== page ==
Defendant filed a timely petition for PCR alleging that his counsel was ineffective for misadvising him that he would receive a flat three-year sentence and failing to effectively advocate on his behalf on the motion to withdraw his plea and at sentencing. Defendant contended that counsel's derelictions required that he be allowed to retract his guilty plea. Judge Covert appointed counsel for defendant and heard argument on the petition.
In a comprehensive written opinion, the judge denied the petition on the basis that defendant had failed to establish a prima facie claim for relief. See State v. Preciose, 129 N.J. 451, 462–64 (1992). Specifically, the judge found nothing in the record to support defendant's claim that defendant's counsel told him he would receive a flat three-year sentence. There was nothing to show that the State ever offered a flat three-year term and the plea transcript confirms that both defense counsel and the court advised defendant that he faced the maximum term of five years with two and a half years of parole ineligibility.
The judge further rejected defendant's claim that his counsel had been ineffective at sentencing by failing to argue additional mitigating factors. The judge found the only evidence to support such factors was defendant's own certification prepared after his conviction and two unsworn letters written several years later by two other inmates. The judge found that not only were the letters untimely, they contradicted one another as well as the statements of the victim and another corrections officer who witnessed the assault. The judge further found that counsel had not been ineffective in connection with the motion to withdraw the plea. The judge noted that she had denied counsel's request for an adjournment to allow him to brief the motion and addressed defendant directly to learn his reasons for wishing to withdraw his plea.
Finally, the judge found that even assuming for purposes of argument that defendant could make out ineffective assistance under the first prong of Strickland v. Washington, 466 U.S. 668, 104 S.Ct. 2052, 80 L. Ed.2d 674 (1984), adopted by our Supreme Court in State v. Fritz, 105 N.J. 42, 58 (1987), he could not show that the outcome would have been different. The judge found that defendant could not show that he would have taken an offer of a flat three-year term, “particularly as Defendant had already refused the State's offer of 364 days in the Burlington County Jail.” The judge found she would have rejected additional mitigating factors as without support in the record and, after again weighing the Slater factors, determined that defendant was not entitled to withdraw his plea.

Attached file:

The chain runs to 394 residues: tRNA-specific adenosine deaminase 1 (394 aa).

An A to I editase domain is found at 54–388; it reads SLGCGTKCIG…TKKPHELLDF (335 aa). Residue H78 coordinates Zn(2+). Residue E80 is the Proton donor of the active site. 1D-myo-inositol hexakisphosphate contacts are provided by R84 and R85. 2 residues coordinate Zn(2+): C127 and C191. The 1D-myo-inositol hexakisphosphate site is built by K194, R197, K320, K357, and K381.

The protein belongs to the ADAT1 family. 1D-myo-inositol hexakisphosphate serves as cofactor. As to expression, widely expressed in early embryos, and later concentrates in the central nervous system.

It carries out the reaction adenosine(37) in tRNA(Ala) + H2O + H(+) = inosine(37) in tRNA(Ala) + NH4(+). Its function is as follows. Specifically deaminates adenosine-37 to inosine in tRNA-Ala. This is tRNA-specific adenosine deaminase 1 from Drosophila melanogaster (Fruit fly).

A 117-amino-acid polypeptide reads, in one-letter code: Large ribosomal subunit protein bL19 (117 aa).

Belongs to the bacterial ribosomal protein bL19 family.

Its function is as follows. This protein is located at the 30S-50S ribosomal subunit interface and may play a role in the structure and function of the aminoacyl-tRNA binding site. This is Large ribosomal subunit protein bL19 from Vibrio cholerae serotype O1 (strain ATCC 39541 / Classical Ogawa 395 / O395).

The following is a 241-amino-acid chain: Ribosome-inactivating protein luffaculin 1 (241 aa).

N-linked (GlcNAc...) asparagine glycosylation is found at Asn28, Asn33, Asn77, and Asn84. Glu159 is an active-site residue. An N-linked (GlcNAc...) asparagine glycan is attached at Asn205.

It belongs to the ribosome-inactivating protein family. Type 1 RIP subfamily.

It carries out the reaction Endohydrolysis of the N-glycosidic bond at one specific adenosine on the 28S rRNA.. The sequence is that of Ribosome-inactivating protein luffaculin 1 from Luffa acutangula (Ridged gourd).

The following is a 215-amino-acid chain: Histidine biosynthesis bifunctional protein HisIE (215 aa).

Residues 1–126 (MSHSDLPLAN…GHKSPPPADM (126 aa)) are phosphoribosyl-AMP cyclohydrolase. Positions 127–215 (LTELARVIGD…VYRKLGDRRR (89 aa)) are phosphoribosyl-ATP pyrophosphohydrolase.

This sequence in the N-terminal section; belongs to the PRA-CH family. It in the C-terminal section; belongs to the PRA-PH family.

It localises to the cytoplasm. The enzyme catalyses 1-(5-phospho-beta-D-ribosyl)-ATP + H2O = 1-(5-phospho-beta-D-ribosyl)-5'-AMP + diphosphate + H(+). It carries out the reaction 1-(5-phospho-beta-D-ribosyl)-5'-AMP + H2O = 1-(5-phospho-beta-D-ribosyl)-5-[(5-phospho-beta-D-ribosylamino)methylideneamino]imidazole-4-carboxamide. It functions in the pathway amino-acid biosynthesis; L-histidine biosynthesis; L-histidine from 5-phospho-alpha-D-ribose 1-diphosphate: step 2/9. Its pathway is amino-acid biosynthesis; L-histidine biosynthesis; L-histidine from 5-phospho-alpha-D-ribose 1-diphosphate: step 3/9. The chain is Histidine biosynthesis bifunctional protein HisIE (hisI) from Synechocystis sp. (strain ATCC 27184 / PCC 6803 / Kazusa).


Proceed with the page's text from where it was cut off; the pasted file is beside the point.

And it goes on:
Defendant presents the following argument on appeal:
THE TRIAL COURT ERRED IN DENYING DEFENDANT'S PETITION FOR POST[-]CONVICTION RELIEF WITHOUT AFFORDING HIM AN EVIDENTIARY HEARING TO DETERMINE THE MERITS OF HIS CONTENTION THAT HE WAS DENIED THE RIGHT TO THE EFFECTIVE ASSISTANCE OF COUNSEL.
A. The Prevailing Legal Principles
Regarding Claims Of Ineffective
Assistance Of Counsel, Evidentiary
Hearings And Petitions For Post[-]
B. Trial Counsel Rendered Ineffective
Legal Representation By Giving
Defendant Inaccurate Information
About the Consequences Of His Guilty
C. Trial Counsel Rendered Ineffective
Legal Representation By Virtue Of
His Failure To Present All Mitigating
Factors At Sentencing On Behalf Of
D. Defendant Is Entitled To A Remand To
The Trial Court To Afford Him An
Evidentiary Hearing To Determine The
Merits Of His Contention That He Was
Denied The Effective Assistance Of
After careful review of the record, we reject these arguments and affirm the denial of defendant's petition and his request for an evidentiary hearing substantially for the reasons set forth in Judge Covert's April 23, 2012 written opinion.
1. FN1. State v. Sands, 76 N.J. 127 (1978); State v. Brunson, 132 N.J. 377 (1993).
2. FN2. State v. Slater, 198 N.J. 145 (2009).